In his book “Positive Leadership” Professor of Management Kim Cameron indicates Four Leadership Strategies that are proven effective in enabling Positive Deviance; these strategies are derived from empirical evidence from a number of investigations across different sectors from banking to hospitals, from military to real estate.

An organization wishing to engage in sustainable success based on positivity, optimism and “active joy” needs to work on four fronts:

Aligning and engaging on a POSITIVE MEANING: this is similar to what many strategists have prescribed in the last decades (from “purpose-driven visioning” to “starting with the why”), but it adds one universal and overriding value, beyond the specific individual and organizational purpose: the value of well-being for the self and the community. For extraordinary performance, engagement meetings would not only revolve around the business – no matter how exciting – but always include an all-inclusive “happiness for each and all” positive intention.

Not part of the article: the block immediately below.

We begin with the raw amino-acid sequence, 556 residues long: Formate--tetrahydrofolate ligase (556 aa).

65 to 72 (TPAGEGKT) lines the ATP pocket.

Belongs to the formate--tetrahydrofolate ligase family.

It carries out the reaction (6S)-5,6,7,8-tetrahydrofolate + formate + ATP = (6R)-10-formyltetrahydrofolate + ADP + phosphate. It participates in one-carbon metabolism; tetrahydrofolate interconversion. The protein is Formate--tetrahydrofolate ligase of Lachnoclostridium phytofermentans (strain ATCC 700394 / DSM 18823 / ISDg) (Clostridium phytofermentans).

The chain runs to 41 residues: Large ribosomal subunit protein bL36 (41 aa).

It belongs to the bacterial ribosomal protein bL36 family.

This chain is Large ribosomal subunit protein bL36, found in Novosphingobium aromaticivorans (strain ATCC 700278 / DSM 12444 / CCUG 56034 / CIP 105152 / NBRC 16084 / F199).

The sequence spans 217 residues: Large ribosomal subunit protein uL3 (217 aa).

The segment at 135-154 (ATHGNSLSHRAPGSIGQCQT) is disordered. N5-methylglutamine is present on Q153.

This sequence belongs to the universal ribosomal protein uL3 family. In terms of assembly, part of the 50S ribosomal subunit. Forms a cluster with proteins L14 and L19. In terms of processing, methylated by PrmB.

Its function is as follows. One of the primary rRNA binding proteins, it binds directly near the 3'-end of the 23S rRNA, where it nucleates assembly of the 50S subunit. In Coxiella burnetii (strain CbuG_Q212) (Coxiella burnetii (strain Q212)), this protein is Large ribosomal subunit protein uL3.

Building a POSITIVE CLIMATE, where individuals and teams are encouraged to notice, appreciate and support each other. Encouraging behaviors like expressing gratitude and practicing supportive and respectful acceptance of differences has a positive effect not only on the mental and physiological health of people, but also on organizational performance.
Encouraging POSITIVE RELATIONSHIPS. Providing space, time and opportunity for people to engage in socializing activities, creation of ambassadors of collaboration and networks, as well as offering opportunities for cross-mentoring (while ensuring that everyone can choose their desired level of socialization) has an energizing effect and fosters productive collaboration.
Implementing POSITIVE COMMUNICATION. This includes focusing more on what is possible and what works, rather than on what is not possible and does not work (a ratio of 2 to 1 ensures average performance; 5 to 1 gives high team performance). For Managers this also includes increasing the frequency of asking/inquiring vs. explaining/advocating (ideal ratio is 1 to 1; currently it is usually 0 to 1)

We are inspired by the recent discoveries of Positive Psychology and Behavioral Neuroscience; we find that when we combine this new scientific evidence with our direct experience in managing complex global organization and in training hundreds of leaders, it all seems to make a lot of good sense.

That is why our company motto is “Leading with a Smile”.

Copyright © 2015 Laura Lozza

Leading with a SmileTM – Bespoke Positive Leadership Training Programs